Dara Carr’s Angela Cray Gets Real is an entertaining, unconventional mystery that is difficult to put down.
Dara Carr’s Angela Cray Gets Real is a mystery with a decidedly unconventional detective: Angela Cray is broke, living with her mother, desperately in need of a job, and entirely lacking in detective experience. Her story of venturing into this new line of work is stylish, absorbing, and laugh-out-loud funny.
Angela is unhappy and adrift, a nursing school dropout trying to recover from a relationship that left her in legal jeopardy. She is thrilled when a woman in her Phoenix neighborhood—the granddaughter of a dear, recently deceased friend—offers her a job, even if it is out of pity. When that job turns out to be tracking down a client’s missing fiancé, she’s not worried.
The fiancé was last seen escorted by two Lady Gaga look-alikes and is almost certainly getting cold feet about marriage. But finding this fiancé sends Angela in unexpected directions: she spends more time on a bicycle than is comfortable, breaks a law or two out of desperation to keep her job, and ends up enmeshed in serious controversies. While her boss and her mother look on disapprovingly, Angela must consider just how far she is willing to go to solve a case.
Told in first person, the novel’s chief pleasure is Angela’s sparklingly witty voice. She movingly describes heartbreak and hopelessness while never losing her sense of humor. Her inexperience is comical: she is forced to admit to her boss that she has flubbed even the most basic detective tasks. Her breezy self-deprecation keeps the tone light, but her grit and inventiveness provoke admiration, even as she mocks her own love of Milano gimlets and deep attachment to fancy cars.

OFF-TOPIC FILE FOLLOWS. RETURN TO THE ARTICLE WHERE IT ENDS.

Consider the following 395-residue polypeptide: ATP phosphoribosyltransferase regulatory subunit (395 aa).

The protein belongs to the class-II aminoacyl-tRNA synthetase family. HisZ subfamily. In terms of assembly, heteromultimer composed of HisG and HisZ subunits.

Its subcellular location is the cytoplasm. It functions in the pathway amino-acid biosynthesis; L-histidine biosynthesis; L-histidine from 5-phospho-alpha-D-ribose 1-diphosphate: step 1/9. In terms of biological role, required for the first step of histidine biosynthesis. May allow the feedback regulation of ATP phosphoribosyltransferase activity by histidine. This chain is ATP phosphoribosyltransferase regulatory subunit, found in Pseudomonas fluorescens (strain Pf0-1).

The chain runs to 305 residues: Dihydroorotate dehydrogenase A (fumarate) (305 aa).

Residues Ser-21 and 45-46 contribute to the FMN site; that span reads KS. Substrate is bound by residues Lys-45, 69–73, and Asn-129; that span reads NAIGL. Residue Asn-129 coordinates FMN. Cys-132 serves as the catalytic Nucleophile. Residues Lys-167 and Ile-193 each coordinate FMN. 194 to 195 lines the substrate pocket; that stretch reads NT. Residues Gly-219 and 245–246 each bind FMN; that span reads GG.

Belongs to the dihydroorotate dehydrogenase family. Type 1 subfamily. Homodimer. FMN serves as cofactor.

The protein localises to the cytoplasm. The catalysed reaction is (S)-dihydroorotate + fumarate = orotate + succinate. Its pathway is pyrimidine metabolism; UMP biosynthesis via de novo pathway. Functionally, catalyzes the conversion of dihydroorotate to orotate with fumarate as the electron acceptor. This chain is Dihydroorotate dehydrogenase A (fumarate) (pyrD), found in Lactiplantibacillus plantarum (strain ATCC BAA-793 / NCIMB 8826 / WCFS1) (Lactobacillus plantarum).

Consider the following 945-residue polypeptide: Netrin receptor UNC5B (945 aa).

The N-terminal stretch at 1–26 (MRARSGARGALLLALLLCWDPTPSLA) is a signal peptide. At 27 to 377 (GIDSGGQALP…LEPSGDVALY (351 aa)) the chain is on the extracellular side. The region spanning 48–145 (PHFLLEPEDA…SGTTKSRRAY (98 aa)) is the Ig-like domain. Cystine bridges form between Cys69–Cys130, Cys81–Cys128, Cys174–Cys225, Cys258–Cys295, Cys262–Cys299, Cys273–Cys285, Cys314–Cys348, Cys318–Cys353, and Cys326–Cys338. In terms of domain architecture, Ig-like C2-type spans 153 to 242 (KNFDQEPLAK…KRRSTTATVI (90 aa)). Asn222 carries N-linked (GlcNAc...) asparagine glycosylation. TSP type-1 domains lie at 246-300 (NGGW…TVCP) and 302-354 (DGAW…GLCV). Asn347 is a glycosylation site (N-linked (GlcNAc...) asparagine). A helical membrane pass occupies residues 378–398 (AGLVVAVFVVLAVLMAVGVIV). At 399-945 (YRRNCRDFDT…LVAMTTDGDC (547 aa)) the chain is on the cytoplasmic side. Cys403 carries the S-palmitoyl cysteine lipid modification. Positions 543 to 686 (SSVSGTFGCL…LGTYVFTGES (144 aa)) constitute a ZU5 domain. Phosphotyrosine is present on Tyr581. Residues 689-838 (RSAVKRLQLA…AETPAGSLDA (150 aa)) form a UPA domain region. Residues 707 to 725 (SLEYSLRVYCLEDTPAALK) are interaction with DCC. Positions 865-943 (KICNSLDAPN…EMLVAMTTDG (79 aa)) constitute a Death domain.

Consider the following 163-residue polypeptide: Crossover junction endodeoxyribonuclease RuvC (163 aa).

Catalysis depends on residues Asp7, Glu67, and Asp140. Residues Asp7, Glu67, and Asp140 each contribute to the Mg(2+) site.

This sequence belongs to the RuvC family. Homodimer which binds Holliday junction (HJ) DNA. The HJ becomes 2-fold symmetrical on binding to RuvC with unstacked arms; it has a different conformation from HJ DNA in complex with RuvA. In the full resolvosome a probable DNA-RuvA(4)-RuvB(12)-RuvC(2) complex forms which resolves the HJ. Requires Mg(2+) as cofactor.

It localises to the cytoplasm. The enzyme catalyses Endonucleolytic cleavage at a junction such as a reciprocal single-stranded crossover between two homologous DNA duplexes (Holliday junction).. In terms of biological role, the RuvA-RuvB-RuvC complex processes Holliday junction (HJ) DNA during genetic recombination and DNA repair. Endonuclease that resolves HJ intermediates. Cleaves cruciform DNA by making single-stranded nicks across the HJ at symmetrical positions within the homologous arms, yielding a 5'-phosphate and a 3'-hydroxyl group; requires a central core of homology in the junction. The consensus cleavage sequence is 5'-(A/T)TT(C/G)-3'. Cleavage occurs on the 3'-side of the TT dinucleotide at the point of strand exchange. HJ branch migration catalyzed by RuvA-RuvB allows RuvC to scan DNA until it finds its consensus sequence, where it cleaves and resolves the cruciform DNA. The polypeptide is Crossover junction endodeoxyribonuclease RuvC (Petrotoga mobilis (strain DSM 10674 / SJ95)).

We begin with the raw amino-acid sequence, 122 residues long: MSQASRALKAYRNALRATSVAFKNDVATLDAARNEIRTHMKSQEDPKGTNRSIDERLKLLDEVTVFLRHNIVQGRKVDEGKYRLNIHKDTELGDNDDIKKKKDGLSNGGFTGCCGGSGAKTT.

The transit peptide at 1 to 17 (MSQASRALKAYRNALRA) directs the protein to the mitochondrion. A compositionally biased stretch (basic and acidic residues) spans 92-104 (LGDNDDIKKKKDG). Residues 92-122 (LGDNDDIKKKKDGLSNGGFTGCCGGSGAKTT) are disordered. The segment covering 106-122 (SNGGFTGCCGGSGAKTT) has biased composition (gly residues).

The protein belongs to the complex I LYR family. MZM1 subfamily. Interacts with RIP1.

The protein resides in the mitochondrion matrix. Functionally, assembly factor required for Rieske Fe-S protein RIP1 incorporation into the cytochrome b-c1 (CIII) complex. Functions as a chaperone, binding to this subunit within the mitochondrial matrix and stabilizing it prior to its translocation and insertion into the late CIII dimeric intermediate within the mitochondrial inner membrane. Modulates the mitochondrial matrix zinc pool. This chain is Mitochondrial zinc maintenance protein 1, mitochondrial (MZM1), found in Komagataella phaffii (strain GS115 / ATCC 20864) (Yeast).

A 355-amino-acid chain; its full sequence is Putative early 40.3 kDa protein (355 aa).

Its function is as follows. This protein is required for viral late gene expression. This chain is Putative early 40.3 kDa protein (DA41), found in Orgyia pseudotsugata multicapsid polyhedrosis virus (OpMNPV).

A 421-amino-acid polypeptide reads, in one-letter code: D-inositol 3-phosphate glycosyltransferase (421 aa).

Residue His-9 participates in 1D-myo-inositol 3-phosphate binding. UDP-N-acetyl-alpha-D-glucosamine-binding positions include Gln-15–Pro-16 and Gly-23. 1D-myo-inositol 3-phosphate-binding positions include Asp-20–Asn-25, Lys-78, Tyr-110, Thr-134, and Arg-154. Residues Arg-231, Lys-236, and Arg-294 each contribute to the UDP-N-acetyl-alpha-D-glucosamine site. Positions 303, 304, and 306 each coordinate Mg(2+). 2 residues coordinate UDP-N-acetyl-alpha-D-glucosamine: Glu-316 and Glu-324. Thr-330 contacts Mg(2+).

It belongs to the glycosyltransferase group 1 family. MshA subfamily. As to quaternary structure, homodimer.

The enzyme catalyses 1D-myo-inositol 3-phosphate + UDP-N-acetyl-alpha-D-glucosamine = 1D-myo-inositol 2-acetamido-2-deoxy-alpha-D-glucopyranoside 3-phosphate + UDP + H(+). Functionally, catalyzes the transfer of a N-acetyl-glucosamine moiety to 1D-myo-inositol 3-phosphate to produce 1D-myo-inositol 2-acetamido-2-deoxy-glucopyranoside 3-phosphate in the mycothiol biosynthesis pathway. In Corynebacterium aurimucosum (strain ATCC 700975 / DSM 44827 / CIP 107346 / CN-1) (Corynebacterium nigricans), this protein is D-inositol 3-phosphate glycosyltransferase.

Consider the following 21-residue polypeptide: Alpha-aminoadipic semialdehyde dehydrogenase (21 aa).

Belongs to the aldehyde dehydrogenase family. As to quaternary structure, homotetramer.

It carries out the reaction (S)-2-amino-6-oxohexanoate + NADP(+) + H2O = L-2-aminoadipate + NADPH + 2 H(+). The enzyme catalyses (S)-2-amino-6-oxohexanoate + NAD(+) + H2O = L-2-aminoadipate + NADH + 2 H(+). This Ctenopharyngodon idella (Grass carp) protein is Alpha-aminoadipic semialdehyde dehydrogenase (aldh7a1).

The novel’s secondary characters are amusingly quirky but also contain depth. Angela’s mother, Moorea, is originally from American Samoa; she has “a steely immigrant mentality” and is sharp-eyed and prickly. She sees through Angela’s pretensions with tough love. Monalisa, Angela’s boss, intimidates with every glance but is softened by her intense devotion to her pit bull, Boo. “Mr. Neighborhood Watch” menacingly struts through the streets, while a man named Errol leads a group called the “Sons of Liberty” with great zeal in the fight against traffic cameras and, as it happens, against tact and personal grooming.
The novel brings its various plot threads together and proceeds at a satisfying clip until the last quarter, when characterization begins to falter. Angela’s recklessness is charming and entertaining up to a point, but in the book’s later passages, her actions begin to make less sense, and the plot’s twists and turns become less plausible. Despite these bumps, the novel’s resolution satisfies.
Dara Carr’s Angela Cray Gets Real is an entertaining, unconventional mystery that is difficult to put down. Its depth of characterization, nimble plot, and liveliness of voice make it an addictively enjoyable read.
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